Fair Trade in Hong Kong: Why are sales so low?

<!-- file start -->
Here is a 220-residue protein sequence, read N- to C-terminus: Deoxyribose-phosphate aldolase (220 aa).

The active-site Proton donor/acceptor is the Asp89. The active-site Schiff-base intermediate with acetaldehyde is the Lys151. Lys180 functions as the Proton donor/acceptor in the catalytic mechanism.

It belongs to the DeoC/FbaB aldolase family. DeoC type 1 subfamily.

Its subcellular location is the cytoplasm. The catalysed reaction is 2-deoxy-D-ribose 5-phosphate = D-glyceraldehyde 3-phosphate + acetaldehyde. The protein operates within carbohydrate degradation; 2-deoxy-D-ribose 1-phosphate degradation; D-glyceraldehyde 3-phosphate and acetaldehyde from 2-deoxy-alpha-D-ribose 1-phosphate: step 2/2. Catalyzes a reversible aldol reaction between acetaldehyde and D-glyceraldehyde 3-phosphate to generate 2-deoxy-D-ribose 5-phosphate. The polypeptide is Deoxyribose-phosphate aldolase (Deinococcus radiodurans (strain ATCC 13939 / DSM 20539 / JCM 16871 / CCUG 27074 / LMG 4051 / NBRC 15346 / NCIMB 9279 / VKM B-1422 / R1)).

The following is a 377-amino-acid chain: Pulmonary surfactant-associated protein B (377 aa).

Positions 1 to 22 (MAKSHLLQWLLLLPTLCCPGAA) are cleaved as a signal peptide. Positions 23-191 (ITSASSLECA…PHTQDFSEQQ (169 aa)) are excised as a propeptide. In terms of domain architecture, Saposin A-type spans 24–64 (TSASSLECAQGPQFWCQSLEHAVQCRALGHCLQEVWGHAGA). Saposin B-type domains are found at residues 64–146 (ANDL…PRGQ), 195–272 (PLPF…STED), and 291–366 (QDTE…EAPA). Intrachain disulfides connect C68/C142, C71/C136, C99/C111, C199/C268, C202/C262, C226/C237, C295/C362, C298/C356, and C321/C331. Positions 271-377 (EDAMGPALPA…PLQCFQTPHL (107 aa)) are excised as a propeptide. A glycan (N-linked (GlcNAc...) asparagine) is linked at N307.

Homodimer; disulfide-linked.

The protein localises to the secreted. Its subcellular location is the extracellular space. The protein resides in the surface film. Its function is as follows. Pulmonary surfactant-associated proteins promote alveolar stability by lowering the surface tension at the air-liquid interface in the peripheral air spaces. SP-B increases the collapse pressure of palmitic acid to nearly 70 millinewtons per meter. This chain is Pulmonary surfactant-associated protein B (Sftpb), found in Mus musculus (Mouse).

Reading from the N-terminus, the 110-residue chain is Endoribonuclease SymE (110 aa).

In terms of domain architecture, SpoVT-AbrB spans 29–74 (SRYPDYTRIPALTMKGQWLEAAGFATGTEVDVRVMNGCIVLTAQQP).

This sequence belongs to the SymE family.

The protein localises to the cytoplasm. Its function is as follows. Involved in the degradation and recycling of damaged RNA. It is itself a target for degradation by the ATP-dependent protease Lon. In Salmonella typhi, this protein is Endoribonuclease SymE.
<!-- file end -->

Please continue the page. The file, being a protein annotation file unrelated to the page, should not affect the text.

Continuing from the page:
Sharon Poon Hong Kong sharonpoon1@gmail.com Who doesn’t love to shop in Hong Kong? The city has always been known as a shopping paradise and ‘shop till you drop’ seems to be the city-wide motto. Signs of Gucci, Louis Vuitton and agnès b. are ubiquitous. The sight of a toddler sporting a Burberry jacket is no longer a surprise. Even for those of us who do not claim to be brand-conscious consumers, we must admit that shopping is a necessity. So, what does shopping mean to us? Is it a therapeutic activity? A channel to exercise our power within the marketplace? Our contribution to making a fairer economy? A way to promote a sustainable livelihood for people in developing countries? According to the Hong Kong Ecological Footprint Report 2010, if everyone in the world lived a similar lifestyle to that of us in Hong Kong, we would need the equivalent resources of 2.2 planets. If we cannot cut down on our consumption, the very least we should do is to support our world and the environment through our consumption habits. Supporting Fair Trade through our purchasing behaviour is a way to promote a fairer economy for people in developing countries, where shopping is probably considered a luxury. A large majority of us knows that Fair Trade means a fairer price for farmers and workers in developing countries, but it goes beyond that. When we purchase Fairtrade products, we are also supporting labour rights, a cleaner environment, stable contracts, and democracy, among other things. Our chocolate will not be coming from cocoa plantations where there is bonded or illegal child labour. Our banana will not be loaded with prohibited pesticides. Farmers will get more than HK$0.10 cents for HK$20 worth of coffee. In addition to the Fairtrade Minimum Price, there is a Premium on top that is reinvested into the local community. For example, the Fairtrade Premium may be used to build a primary school, set up medical facilities or protect natural water sources. In 2010, consumers worldwide spent EUR4.36 billion on Fairtrade products, up by 27% in 2009 (Fairtrade International, 2011). The figure for retail sales in Hong Kong is lumped into the “Rest of World” category which represents a mere 0.9%. Considering that Hong Kong has a GDP per capita of US$49,300 (Central Intelligence Agency, 2012), there is certainly room for the Fairtrade market to grow. So why are the sales of Fairtrade products so low in Hong Kong? Is it the lack of availability? Or a lack of education and awareness? About 27,000 Fairtrade products are sold in more than 70 countries around the world; these products are categorized into 20 product groups – from sports balls to rice, chocolate to tea, cotton to wine, honey to coffee. All but a few of these categories (flowers/plants, fresh fruit and fresh bananas) are sold in Hong Kong, with Fairtrade coffee, tea and chocolate forming the majority of sales. Fairtrade goods are sold or